TOMORROW marks the 190th anniversary of formal animal advocacy. On June 16, 1824, William Wilberforce and like- minded colleagues formed the Society for the Prevention of Cruelty to Animals in England.
For more than two decades, Wilberforce led the struggle to abolish human slavery but his vision for a better world didn’t end there.
He was a founding fi gure of the animal protection movement, championing the cause from the early 1800s.
Wilberforce lived his creed and would confront perpetrators of animal cruelty whenever he saw it.
It took Wilberforce and his colleagues 22 years of campaigning before the English parliament passed its fi rst legislation to protect animals – to prevent cruel and improper treatment of cattle.
Now, we have Australia’s Minister for Agriculture Barnaby Joyce keen to resume export of live animals to Iran, despite evidence to suggest there is a distinct lack of adequate enforcement to ensure proper treatment and humane slaughter surrounding this practice.
If it were up to some, we would remain largely clueless about the cruel suffering and inhumane treatment these animals may face. It’s thanks to animal protection organisations that animals have a voice at all.
Meanwhile, the European Union is setting up protective mechanisms for livestock and pets.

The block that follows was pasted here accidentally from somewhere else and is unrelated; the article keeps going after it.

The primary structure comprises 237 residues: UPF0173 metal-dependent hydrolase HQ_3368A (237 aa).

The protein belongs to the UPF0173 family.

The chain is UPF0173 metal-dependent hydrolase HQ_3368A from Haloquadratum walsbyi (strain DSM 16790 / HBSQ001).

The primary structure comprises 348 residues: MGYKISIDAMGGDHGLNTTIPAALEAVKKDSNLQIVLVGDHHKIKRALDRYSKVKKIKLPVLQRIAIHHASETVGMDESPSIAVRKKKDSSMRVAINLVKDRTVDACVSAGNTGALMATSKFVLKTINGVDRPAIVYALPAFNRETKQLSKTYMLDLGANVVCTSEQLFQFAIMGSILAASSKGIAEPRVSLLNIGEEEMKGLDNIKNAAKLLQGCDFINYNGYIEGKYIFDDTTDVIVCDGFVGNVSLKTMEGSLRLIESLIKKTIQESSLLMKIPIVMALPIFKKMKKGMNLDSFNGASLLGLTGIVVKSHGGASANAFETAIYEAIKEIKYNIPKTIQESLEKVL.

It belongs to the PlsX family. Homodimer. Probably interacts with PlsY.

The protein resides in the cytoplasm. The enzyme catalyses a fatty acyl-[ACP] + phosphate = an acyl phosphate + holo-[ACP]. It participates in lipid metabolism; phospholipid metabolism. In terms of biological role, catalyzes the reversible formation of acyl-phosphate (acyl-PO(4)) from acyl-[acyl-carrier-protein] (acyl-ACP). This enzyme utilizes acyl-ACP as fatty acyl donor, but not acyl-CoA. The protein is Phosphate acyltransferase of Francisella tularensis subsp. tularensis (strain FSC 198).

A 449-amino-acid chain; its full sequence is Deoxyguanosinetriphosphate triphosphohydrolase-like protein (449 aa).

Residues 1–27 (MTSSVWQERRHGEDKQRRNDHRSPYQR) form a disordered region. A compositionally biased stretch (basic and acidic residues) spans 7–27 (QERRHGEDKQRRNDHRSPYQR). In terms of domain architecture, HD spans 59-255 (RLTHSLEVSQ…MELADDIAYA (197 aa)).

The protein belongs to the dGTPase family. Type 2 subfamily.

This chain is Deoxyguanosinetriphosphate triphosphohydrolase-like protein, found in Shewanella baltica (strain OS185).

A large number of petitions from EU citizens calling for better protection of pets has resulted in the European Parliament resolving to create a legal framework for the protection of pets and stray animals.
The framework would apply across all 28 EU countries and include rules for the identifi cation and registration of animals, vaccination and sterilisation programs, prohibition of unlicensed kennels, measures to promote responsible pet ownership, educational programs in schools on animal welfare and severe sanctions on member states who fail to comply with the rules.
Although Wilberforce would surely turn in his grave if he knew how slowly the wheels have turned for animals, actions like the EU resolution inspire all animal advocates to stay the course.